The Herald requested from the City, per Vermont’s Public Records Act which requires public entities to provide access to public records, the complete records from a 2004 internal investigation into police employees and subsequent disciplinary actions, as well as discipline records of two employees from the Department of Public Works for violating the City's internet usage policy.

Democracy Rules!


Anderson v. State of Vermont 2013 VT 73

We all expect a certain level of red tape in our democratic system.  The joke that bureaucratic process follows us throughout our lives and possibly beyond is neither new nor unique.  At the same time, there can be little doubt that rules and regulations serve an important purpose and are often crucial to maintaining an orderly and efficient system. 

But when political power concentrated in the hands of one or two competing factions, this type of regulation may¾either in fact or mere appearance¾be used to disadvantage those not in power. 

It’s a familiar story.

Friday, February 21, 2014

Sundown, You Better Take Care


Cate v. City of Burlington, 2013 VT 64

If you could kick the person in the pants responsible for most of your trouble,
you wouldn’t sit for a month. —Theodore Roosevelt

Today’s case is about personal responsibility, and the moral of the story is: just because no one tells you that you can’t, doesn’t mean you should.

Plaintiff was the Waterfront Manager of the Parks and Recreation Department for the City of Burlington, and as such, was in charge of overseeing the daily operations of the city-owned Boathouse on the Burlington waterfront.  Soon after plaintiff’s supervisor, the Superintendent of Park Operations, left the Department to work at City Hall, plaintiff moved into his old office, and subsequently gained access to his email account by correctly guessing the password (statistics suggest that it was either “password” or “123456”).  Plaintiff accessed the account approximately six times over the course of a few months.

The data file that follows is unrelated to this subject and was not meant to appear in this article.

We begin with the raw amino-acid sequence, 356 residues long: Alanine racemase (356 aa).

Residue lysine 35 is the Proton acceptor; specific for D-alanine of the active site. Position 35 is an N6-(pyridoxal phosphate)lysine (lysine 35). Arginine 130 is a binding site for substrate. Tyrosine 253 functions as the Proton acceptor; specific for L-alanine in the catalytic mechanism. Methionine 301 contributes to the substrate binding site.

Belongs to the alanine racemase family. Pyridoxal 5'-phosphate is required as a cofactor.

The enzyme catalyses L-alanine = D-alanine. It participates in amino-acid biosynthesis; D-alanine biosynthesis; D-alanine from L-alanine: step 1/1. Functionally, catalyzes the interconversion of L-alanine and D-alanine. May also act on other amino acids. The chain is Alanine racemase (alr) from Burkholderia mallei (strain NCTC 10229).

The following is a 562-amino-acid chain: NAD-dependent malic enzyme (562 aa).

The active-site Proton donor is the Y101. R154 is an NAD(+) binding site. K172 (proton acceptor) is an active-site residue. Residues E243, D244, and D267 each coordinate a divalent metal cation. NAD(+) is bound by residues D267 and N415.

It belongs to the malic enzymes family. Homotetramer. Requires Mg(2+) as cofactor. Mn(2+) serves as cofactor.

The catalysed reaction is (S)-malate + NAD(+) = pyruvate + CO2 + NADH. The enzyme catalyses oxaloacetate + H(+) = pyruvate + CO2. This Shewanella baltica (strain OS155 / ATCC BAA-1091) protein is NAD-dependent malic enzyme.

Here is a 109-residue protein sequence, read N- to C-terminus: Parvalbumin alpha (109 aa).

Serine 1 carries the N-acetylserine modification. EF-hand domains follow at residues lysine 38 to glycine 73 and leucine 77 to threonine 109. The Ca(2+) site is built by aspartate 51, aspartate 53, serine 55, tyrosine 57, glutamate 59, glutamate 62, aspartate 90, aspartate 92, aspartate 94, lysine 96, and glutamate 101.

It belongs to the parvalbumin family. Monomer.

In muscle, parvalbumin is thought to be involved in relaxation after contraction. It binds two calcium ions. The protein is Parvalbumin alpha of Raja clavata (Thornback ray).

Plaintiff soon upped the ante, and started accessing another coworker’s email account after discovering that it was not password protected.  He accessed that account approximately eight times.  Plaintiff apparently found something of interest, because he printed selected emails and shared them with the Department Director under the pretense that he had simply found them sitting atop the office printer.

The jig was soon up and, realizing that Plaintiff had been accessing other employees’ email accounts, the City’s Human Resources Department placed him on paid administrative leave pending further investigation.  Plaintiff lied to the investigator, maintaining that he found the emails on the office printer.  Plaintiff later claimed that he lied at the behest of his immediate supervisor. 

Monday, February 10, 2014

File Under: Declining Standards

Big news over the weekend as our humble SCOV Law Blog was called up to the big leagues.  We are now officially listed in the American Bar Association's National Blawg Directory. We  join the ranks of other national and regional blogs such as our neighboring New Hampshire's Injured Biker Law Blog and Pennsylvania's bluntly named Ask a Question to a Philadelphia Criminal Defense Attorney.


You can view our listing here.


As you might expect, we at SCOV Law took the weekend to celebrate:

  

Saturday, February 1, 2014

One of these is not like the other